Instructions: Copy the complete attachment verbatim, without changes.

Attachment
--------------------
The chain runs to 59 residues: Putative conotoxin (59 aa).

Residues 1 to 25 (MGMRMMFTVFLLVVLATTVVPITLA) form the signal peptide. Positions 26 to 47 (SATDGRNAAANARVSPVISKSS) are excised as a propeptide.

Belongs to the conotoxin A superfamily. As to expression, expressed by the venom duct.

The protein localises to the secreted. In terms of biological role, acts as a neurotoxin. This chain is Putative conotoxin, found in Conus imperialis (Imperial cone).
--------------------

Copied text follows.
The chain runs to 59 residues: Putative conotoxin (59 aa).

Residues 1 to 25 (MGMRMMFTVFLLVVLATTVVPITLA) form the signal peptide. Positions 26 to 47 (SATDGRNAAANARVSPVISKSS) are excised as a propeptide.

Belongs to the conotoxin A superfamily. As to expression, expressed by the venom duct.

The protein localises to the secreted. In terms of biological role, acts as a neurotoxin. This chain is Putative conotoxin, found in Conus imperialis (Imperial cone).